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Association Of Left Ventricular Ejection Fraction And Symptoms With Mortality After Elective Noncardiac Surgery Among Patients With Heart Failure
Published 2019 · Medicine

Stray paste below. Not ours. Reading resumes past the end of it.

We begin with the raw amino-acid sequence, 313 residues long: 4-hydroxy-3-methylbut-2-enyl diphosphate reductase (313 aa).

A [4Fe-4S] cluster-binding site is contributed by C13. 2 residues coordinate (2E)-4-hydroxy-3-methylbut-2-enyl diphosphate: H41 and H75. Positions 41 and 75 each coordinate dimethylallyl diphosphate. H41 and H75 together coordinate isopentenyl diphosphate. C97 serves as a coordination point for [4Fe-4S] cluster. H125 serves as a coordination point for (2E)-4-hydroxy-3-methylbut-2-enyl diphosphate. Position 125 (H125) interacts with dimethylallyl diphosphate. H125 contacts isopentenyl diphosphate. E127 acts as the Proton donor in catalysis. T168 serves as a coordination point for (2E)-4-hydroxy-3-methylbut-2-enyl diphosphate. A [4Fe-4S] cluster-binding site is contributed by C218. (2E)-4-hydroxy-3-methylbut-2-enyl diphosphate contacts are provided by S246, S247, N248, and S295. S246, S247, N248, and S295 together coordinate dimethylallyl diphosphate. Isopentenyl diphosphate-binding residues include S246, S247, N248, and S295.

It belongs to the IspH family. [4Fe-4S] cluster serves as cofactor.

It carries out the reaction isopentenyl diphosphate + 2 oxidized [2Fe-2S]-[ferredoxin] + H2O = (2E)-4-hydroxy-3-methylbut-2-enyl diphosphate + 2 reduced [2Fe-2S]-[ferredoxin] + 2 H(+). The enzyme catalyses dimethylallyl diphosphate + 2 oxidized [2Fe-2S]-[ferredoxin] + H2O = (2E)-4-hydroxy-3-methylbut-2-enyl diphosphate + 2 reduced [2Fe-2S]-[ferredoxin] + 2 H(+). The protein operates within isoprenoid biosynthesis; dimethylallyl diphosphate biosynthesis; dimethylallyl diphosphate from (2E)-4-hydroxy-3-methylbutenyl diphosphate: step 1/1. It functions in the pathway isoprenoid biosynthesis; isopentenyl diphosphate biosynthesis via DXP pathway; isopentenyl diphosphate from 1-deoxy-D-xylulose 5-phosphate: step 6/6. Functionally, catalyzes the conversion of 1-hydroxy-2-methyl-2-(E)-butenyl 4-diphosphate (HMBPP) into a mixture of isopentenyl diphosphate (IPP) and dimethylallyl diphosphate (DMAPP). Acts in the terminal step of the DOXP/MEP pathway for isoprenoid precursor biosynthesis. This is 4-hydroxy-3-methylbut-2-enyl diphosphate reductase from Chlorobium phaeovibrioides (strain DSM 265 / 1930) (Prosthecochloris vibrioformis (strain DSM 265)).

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Importance Heart failure is an established risk factor for postoperative mortality, but how left ventricular ejection fraction and heart failure symptoms affect surgical outcomes is not fully described. Objectives To determine the risk of postoperative mortality among patients with heart failure at various levels of echocardiographic (left ventricular systolic dysfunction) and clinical (symptoms) severity compared with those without heart failure and to evaluate how risk varies across levels of surgical complexity. Design, Setting, and Participants US multisite retrospective cohort study of all adult patients receiving elective, noncardiac surgery in the Veterans Affairs Surgical Quality Improvement Project database from 2009 through 2016. A total of 609 735 patient records were identified and analyzed with 1 year of follow-up after having surgery (final study follow-up: September 1, 2017). Exposures Heart failure, left ventricular ejection fraction, and presence of signs or symptoms of heart failure within 30 days of surgery. Main Outcome and Measure The primary outcome was postoperative mortality at 90 days. Results Outcome data from 47 997 patients with heart failure (7.9%; mean [SD] age, 68.6 [10.1] years; 1391 women [2.9%]) and 561 738 patients without heart failure (92.1%; mean [SD] age, 59.4 [13.4] years; 50 862 women [9.1%]) were analyzed. Compared with patients without heart failure, those with heart failure had a higher risk of 90-day postoperative mortality (2635 vs 6881 90-day deaths; crude mortality risk, 5.49% vs 1.22%; adjusted absolute risk difference [RD], 1.03% [95% CI, 0.91%-1.15%]; adjusted odds ratio [OR], 1.67 [95% CI, 1.57-1.76]). Compared with patients without heart failure, symptomatic patients with heart failure (n = 5906) had a higher risk (597 deaths [10.11%]; adjusted absolute RD, 2.37% [95% CI, 2.06%-2.57%]; adjusted OR, 2.37 [95% CI, 2.14-2.63]). Asymptomatic patients with heart failure (n = 42 091) (2038 deaths [crude risk, 4.84%]; adjusted absolute RD, 0.74% [95% CI, 0.63%-0.87%]; adjusted OR, 1.53 [95% CI, 1.44-1.63]), including the subset with preserved left ventricular systolic function (1144 deaths [4.42%]; adjusted absolute RD, 0.66% [95% CI, 0.54%-0.79%]; adjusted OR, 1.46 [95% CI, 1.35-1.57]), also experienced elevated risk. Conclusions and Relevance Among patients undergoing elective noncardiac surgery, heart failure with or without symptoms was significantly associated with 90-day postoperative mortality. These data may be helpful in preoperative discussions with patients with heart failure undergoing noncardiac surgery.